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IN their affliction they will rise early to me: Come, and let us return to the Lord:

Ver. 1.  Early,  or in haste.  All the people will repent.  C.


2 For he hath taken us, and he will heal us: he will strike, and he will cure us.

Ver. 2.  Cure us.  God is always ready to receive penitents.  W.


3 He will revive us after two days: on the third day he will raise us up, and we shall live in his sight. We shall know, and we shall follow on, that we may know the Lord. His going forth is prepared as the morning light, and he will come to us as the early and the latter rain to the earth.

Ver. 3.  Third.  In a short time the Lord will easily set us free.  But the prophet refers more directly to the resurrection of the faithful, and of Christ.  Eph. ii. 5. and 1 Cor. xv. 4.  C.

 

--- S. Paul mentions the third day according to the Scriptures, which nowhere else so clearly specify it.  W.  See S. Jer.  S. Cyp. Sanct. 9.

 

--- Know.  Hitherto we have been reproached with voluntary ignorance in adoring idols.  C. iv. 6.  We will amend.

 

--- His, Christ's.

 

--- Rain.  It falls only in autumn and in spring.  Deut. xi. 14.  C.



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4 What shall I do to thee, O Ephraim? what shall I do to thee, O Juda? your mercy is as a morning cloud, and as the dew that goeth away in the morning.

Ver. 4.  Mercy.  Heb. chesed, (H.) "piety," &c. (Grot.) whence the word Assideans is derived.  1 Mac. ii. 42.  The captives flattered themselves, that as soon as they began to entertain sentiments of repentance, God would relieve them.  But he answers that their virtue is  inconstant, and that they must suffer in proportion to their crimes.




5 For this reason have I hewed them by the prophets, I have slain them by the words of my mouth: and thy judgments shall go forth as the light.

Ver. 5.  Mouth.  I have ordered my prophets to denounce death unto them, and to treat them roughly, like a piece of marble designed for a statue.  Sept. &c. "I have slain thy prophets," &c. by Elias, Jehu, &c.  The former sense is preferable.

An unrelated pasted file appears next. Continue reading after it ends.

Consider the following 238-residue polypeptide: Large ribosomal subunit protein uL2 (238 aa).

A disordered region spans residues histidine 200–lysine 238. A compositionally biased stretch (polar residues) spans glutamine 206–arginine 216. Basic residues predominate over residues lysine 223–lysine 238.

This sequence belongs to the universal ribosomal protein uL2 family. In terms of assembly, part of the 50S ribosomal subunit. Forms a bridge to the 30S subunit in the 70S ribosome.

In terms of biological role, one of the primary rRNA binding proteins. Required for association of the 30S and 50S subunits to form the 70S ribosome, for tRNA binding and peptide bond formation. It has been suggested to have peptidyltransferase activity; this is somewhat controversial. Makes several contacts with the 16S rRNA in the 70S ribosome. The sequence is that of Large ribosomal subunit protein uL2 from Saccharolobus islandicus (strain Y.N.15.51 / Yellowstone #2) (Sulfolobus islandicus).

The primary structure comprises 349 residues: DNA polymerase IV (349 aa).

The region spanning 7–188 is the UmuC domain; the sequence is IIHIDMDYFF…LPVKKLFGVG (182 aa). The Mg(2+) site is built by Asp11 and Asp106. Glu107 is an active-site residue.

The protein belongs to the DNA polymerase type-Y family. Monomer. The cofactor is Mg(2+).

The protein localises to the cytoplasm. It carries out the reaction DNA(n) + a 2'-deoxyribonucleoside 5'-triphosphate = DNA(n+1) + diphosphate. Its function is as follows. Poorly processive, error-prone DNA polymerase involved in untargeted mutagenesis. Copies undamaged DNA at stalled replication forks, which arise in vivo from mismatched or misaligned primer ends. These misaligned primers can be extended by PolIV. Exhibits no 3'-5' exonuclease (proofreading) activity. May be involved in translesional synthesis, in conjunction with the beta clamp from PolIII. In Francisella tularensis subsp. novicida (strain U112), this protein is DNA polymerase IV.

--- Thy judgments, or condemnation.  C.

 

--- Heb. "and thy judgments light shall go forth."  H.

 

--- Pocock labours hard, but in vain, to explain this; as all the old versions, except the Vulg. have, "my judgments as the light," &c.  Heb. letters may probably have been ill joined, (Kennicott) as Meibomius suspects they have been also.  Jer. xxiii. 33.  Here umospoti caur, "my judgments as the light," &c. is exchanged for umishpatec or.  This would be very easy when words were written undivided, as in ancient MSS.  H.

 

--- "Some transcriber upon hearing umishpatecaor, from the person dictating to him, writ umishpateca or instead of umishpate caor.  Kennicott, Diss. 1.


6 For I desired mercy, and not sacrifice: and the knowledge of God more than holocausts.

Ver. 6.  Mercy: sincere piety.  v. 4.

 

--- Sacrifice.  They had offered many.  C. v. 6.  C.

 

--- "My victims are the salvation of the faithful, and the conversion of sinners."  S. Jer.

 

--- Knowledge, of a practical nature, which was deficient.  C. iv. 6. and vi. 4.  C.



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7 But they, like Adam, have transgressed the covenant, there have they dealt treacherously against me.

Ver. 7.  Adam.  A compact was made with him, that if he continued faithful or otherwise, his posterity should be born in original justice or sin.  H.

 

--- He transgressed, and was expelled from paradise, as the Jews were from their land.  Sept. "like a man:" like any who had not been so highly favoured with the law, &c.  C.

 

--- Adam means "a man," and sometimes it would be as well rendered in this sense.  H.


8 Galaad is a city of workers of idols, supplanted with blood.

Ver. 8.  Supplanted with blood.  That is, undermined and brought to ruin for shedding of blood; and, as it is signified in the following verse, for conspiring with the priests, (of Bethel) like robbers, to murder in the way such as passed out of Sichem to go towards the temple of Jerusalem.  Or else supplanted with blood signifies flowing in such a manner with blood, as to suffer none to walk there without embruing the soles of their feet in blood.  Ch.

 

--- Thus they would become unclean, and might easily slip.  H.

 

--- Galaad was famous for the treaty between Laban and Jacob; and all such places were chosen for altars in the latter times of the two kingdoms.  Maspha or Ramoth were the usual resorts.  Theodoret reads, "Galgal."  C. iv. 15.  C.




9 And like the jaws of highway robbers, they conspire with the priests who murder in the way those that pass out Sichem: for they have wrought wickedness.

Ver. 9.  Robbers.  Jephte had infested those parts, and the country was noted for murders; whence more cities of refuge were appointed in it.  Judg. xi.and  Jos. xx. 8.  The prophet alludes to what had been said to Gad.  Gen. xlix. 19.

 

--- Out of, or to Sichem.  They were jealous of people going thither, (C.) wishing to receive their offerings themselves.  H.




10 I have seen a horrible thing in the house of Israel: the fornications of Ephraim there: Israel is defiled.


11 And thou also, O Juda, set thee a harvest, when I shall bring back captivity of my people.

Ver. 11.  Harvest.  This implies punishment or felicity.  The turn of Juda shall come, and he shall be chastised; but after the captivity, he shall enjoy plenty.  C. ii. 15.  Is. ix. 3.  C.




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